A Hunter for His People

By | February 2, 2011

In some cultures, the game goes not to the hunter, as we might suppose, but to the arrowmaker. This is another enactment of the Native concept of the Talking Stick, where in a Talking Circle each person holds a staff or feather before him or her self while speaking. The central role of the Talking Stick, which represents the spirit and consciousness of the Circle, is to draw attention to what is spoken rather than to the speaker. The Stick helps the speaker stand outside himself—stretch beyond his ego and concerns for personal gain and address the good of the Circle. With the talking stick held before her, the speaker tends to choose her words wisely.

Like the Talking Stick, the Arrow is held sacred. It speaks the voice of the people. The arrow comes from the people and asks the Deer to release her spirit so they can go on living. The hunter is merely a conveyance, a vehicle, to carry the Arrow from the people to the Deer. In this way, the hunter serves his people, who are represented by the arrowmaker. The hunter considers it a privilege to bear the Sacred Arrow, the Talking Stick that brings the voice of his people to the Deer.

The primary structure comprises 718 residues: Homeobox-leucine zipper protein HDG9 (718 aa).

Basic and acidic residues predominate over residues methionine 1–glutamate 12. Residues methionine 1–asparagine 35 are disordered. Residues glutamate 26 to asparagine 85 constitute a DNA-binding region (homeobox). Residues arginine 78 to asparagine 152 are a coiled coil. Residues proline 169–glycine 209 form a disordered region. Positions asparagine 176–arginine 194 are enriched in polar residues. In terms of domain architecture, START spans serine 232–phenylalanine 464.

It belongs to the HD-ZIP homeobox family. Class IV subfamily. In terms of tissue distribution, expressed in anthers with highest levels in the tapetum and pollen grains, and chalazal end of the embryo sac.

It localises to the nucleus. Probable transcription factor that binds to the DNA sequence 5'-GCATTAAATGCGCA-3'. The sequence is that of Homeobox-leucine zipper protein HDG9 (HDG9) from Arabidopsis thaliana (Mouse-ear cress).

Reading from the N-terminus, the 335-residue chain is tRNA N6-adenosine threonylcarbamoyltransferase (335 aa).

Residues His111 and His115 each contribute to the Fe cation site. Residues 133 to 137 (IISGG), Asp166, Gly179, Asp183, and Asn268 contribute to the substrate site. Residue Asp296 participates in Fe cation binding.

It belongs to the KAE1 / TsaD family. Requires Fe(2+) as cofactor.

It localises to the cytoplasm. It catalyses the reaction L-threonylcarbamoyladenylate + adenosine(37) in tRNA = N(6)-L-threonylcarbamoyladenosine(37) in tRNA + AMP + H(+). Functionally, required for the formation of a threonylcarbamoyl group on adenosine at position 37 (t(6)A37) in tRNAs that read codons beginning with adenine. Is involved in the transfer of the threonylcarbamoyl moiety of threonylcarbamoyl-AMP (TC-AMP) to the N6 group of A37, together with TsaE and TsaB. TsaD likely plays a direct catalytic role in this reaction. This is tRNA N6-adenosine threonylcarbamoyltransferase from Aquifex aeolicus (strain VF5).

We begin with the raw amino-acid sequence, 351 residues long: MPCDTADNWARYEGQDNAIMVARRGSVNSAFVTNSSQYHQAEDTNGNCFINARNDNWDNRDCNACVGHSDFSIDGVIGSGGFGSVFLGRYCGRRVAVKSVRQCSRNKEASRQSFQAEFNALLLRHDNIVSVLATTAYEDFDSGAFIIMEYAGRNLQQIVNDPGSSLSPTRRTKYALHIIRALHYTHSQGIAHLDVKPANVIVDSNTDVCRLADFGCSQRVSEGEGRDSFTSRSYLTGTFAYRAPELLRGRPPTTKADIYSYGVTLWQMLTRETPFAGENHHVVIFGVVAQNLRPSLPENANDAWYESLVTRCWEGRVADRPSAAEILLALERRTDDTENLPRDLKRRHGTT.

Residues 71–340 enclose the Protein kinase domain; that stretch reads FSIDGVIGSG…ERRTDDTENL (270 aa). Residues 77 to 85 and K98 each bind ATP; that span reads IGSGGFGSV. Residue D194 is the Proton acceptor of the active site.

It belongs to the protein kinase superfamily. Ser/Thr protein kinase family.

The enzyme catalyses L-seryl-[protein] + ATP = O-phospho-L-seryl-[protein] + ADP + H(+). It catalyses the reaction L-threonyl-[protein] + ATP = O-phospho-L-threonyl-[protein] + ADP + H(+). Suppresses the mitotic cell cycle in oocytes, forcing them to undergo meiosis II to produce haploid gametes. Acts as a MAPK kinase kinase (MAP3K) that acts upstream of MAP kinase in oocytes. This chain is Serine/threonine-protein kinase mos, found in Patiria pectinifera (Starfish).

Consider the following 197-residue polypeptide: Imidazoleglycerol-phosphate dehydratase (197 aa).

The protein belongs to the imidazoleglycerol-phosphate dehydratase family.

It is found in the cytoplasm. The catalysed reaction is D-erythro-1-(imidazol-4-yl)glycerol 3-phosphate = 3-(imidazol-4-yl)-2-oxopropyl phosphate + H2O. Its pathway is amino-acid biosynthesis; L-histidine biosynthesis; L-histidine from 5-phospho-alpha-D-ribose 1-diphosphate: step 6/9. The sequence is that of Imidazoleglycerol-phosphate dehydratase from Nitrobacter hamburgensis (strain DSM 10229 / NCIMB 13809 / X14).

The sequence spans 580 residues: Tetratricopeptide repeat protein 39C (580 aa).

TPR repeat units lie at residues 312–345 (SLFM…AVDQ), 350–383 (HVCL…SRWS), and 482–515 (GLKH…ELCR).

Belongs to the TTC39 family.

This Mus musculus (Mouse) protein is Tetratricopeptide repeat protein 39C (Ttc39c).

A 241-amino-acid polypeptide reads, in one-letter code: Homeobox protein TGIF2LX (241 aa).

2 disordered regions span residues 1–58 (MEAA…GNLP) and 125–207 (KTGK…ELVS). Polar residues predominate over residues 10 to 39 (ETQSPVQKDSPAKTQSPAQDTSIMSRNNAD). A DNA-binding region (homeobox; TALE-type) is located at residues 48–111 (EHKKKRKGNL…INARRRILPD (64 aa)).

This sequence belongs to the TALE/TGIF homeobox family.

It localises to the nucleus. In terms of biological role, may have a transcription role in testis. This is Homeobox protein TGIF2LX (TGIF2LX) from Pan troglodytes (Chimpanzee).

When I view my pen as a Sacred Arrow, it helps me transcend my nearsightedness and write from a place of perspective. I want my words to reach out and bring us together in a great Talking Circle, where we can find common ground and the life we are designed to live.

What is your Sacred Arrow, and how does it serve your people?

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